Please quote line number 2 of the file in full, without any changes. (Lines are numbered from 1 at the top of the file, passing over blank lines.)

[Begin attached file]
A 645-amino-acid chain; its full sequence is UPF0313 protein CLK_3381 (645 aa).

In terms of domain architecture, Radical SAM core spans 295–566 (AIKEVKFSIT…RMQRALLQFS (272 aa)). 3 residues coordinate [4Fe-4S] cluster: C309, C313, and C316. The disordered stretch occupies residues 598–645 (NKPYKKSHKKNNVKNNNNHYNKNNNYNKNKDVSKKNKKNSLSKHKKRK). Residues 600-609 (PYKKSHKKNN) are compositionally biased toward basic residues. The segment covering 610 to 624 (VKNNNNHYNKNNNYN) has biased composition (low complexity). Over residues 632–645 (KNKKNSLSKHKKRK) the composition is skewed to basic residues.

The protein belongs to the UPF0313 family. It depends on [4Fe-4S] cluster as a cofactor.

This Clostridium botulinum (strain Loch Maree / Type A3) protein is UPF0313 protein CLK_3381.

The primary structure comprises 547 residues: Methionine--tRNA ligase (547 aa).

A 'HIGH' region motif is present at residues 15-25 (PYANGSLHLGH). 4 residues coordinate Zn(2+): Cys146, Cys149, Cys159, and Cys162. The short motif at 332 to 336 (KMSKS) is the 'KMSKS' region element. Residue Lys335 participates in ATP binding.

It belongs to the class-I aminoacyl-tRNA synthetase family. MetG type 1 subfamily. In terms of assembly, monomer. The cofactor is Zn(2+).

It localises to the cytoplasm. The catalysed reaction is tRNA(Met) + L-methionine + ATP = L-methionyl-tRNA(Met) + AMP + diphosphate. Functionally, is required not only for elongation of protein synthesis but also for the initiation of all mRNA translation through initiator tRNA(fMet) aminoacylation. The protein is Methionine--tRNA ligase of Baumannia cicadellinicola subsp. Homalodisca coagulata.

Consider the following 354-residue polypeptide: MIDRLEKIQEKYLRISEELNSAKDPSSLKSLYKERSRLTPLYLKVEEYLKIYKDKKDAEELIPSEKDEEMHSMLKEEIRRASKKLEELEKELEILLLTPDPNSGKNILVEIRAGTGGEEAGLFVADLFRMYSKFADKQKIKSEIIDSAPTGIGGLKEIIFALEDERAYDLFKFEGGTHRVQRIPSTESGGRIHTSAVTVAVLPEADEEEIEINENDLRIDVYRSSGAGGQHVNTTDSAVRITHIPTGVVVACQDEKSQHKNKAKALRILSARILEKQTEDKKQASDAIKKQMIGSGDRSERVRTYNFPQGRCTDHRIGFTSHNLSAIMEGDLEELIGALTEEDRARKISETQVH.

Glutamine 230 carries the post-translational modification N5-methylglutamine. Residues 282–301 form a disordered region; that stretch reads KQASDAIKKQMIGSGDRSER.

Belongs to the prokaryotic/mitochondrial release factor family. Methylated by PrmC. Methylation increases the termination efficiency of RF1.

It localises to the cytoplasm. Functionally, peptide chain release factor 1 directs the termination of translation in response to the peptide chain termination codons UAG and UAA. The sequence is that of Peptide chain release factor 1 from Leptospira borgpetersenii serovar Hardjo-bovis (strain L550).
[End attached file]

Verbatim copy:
In terms of domain architecture, Radical SAM core spans 295–566 (AIKEVKFSIT…RMQRALLQFS (272 aa)). 3 residues coordinate [4Fe-4S] cluster: C309, C313, and C316. The disordered stretch occupies residues 598–645 (NKPYKKSHKKNNVKNNNNHYNKNNNYNKNKDVSKKNKKNSLSKHKKRK). Residues 600-609 (PYKKSHKKNN) are compositionally biased toward basic residues. The segment covering 610 to 624 (VKNNNNHYNKNNNYN) has biased composition (low complexity). Over residues 632–645 (KNKKNSLSKHKKRK) the composition is skewed to basic residues.